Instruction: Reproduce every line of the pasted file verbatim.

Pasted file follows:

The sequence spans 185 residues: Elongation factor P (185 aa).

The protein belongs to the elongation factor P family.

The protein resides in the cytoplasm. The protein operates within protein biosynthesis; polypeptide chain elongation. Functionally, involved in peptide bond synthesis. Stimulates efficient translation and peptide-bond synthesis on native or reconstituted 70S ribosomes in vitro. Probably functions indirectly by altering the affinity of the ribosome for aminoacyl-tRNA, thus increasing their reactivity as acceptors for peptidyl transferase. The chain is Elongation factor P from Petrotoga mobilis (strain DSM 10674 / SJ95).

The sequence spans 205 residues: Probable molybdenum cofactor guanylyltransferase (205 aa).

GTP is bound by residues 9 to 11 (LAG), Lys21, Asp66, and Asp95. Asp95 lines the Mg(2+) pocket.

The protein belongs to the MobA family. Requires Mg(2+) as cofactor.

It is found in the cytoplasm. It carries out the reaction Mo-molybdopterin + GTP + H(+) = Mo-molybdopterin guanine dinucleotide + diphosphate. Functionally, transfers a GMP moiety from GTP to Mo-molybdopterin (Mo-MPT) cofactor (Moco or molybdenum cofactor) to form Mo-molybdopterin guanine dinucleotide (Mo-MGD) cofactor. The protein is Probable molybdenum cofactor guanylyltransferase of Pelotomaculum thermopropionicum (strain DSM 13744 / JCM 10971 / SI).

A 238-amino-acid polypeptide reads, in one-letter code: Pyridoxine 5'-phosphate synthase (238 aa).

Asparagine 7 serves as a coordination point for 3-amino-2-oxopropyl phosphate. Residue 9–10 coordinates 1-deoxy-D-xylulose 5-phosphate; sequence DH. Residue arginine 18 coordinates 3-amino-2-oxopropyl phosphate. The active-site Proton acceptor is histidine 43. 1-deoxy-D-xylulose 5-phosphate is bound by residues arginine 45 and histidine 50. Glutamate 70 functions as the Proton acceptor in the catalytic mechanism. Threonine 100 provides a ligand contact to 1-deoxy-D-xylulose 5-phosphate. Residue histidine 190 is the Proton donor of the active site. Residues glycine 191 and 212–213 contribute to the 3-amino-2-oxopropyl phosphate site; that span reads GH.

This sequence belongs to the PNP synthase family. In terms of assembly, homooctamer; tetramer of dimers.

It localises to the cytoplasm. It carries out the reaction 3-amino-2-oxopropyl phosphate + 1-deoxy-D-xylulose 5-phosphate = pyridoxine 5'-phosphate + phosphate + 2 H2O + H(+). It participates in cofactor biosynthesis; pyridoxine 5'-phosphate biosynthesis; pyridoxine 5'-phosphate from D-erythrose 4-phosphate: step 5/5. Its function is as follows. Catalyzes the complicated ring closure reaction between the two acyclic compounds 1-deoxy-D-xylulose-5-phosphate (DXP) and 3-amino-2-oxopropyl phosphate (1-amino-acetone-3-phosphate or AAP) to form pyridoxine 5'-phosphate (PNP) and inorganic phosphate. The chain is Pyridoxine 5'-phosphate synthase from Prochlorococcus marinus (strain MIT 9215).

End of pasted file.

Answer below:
The sequence spans 185 residues: Elongation factor P (185 aa).

The protein belongs to the elongation factor P family.

The protein resides in the cytoplasm. The protein operates within protein biosynthesis; polypeptide chain elongation. Functionally, involved in peptide bond synthesis. Stimulates efficient translation and peptide-bond synthesis on native or reconstituted 70S ribosomes in vitro. Probably functions indirectly by altering the affinity of the ribosome for aminoacyl-tRNA, thus increasing their reactivity as acceptors for peptidyl transferase. The chain is Elongation factor P from Petrotoga mobilis (strain DSM 10674 / SJ95).

The sequence spans 205 residues: Probable molybdenum cofactor guanylyltransferase (205 aa).

GTP is bound by residues 9 to 11 (LAG), Lys21, Asp66, and Asp95. Asp95 lines the Mg(2+) pocket.

The protein belongs to the MobA family. Requires Mg(2+) as cofactor.

It is found in the cytoplasm. It carries out the reaction Mo-molybdopterin + GTP + H(+) = Mo-molybdopterin guanine dinucleotide + diphosphate. Functionally, transfers a GMP moiety from GTP to Mo-molybdopterin (Mo-MPT) cofactor (Moco or molybdenum cofactor) to form Mo-molybdopterin guanine dinucleotide (Mo-MGD) cofactor. The protein is Probable molybdenum cofactor guanylyltransferase of Pelotomaculum thermopropionicum (strain DSM 13744 / JCM 10971 / SI).

A 238-amino-acid polypeptide reads, in one-letter code: Pyridoxine 5'-phosphate synthase (238 aa).

Asparagine 7 serves as a coordination point for 3-amino-2-oxopropyl phosphate. Residue 9–10 coordinates 1-deoxy-D-xylulose 5-phosphate; sequence DH. Residue arginine 18 coordinates 3-amino-2-oxopropyl phosphate. The active-site Proton acceptor is histidine 43. 1-deoxy-D-xylulose 5-phosphate is bound by residues arginine 45 and histidine 50. Glutamate 70 functions as the Proton acceptor in the catalytic mechanism. Threonine 100 provides a ligand contact to 1-deoxy-D-xylulose 5-phosphate. Residue histidine 190 is the Proton donor of the active site. Residues glycine 191 and 212–213 contribute to the 3-amino-2-oxopropyl phosphate site; that span reads GH.

This sequence belongs to the PNP synthase family. In terms of assembly, homooctamer; tetramer of dimers.

It localises to the cytoplasm. It carries out the reaction 3-amino-2-oxopropyl phosphate + 1-deoxy-D-xylulose 5-phosphate = pyridoxine 5'-phosphate + phosphate + 2 H2O + H(+). It participates in cofactor biosynthesis; pyridoxine 5'-phosphate biosynthesis; pyridoxine 5'-phosphate from D-erythrose 4-phosphate: step 5/5. Its function is as follows. Catalyzes the complicated ring closure reaction between the two acyclic compounds 1-deoxy-D-xylulose-5-phosphate (DXP) and 3-amino-2-oxopropyl phosphate (1-amino-acetone-3-phosphate or AAP) to form pyridoxine 5'-phosphate (PNP) and inorganic phosphate. The chain is Pyridoxine 5'-phosphate synthase from Prochlorococcus marinus (strain MIT 9215).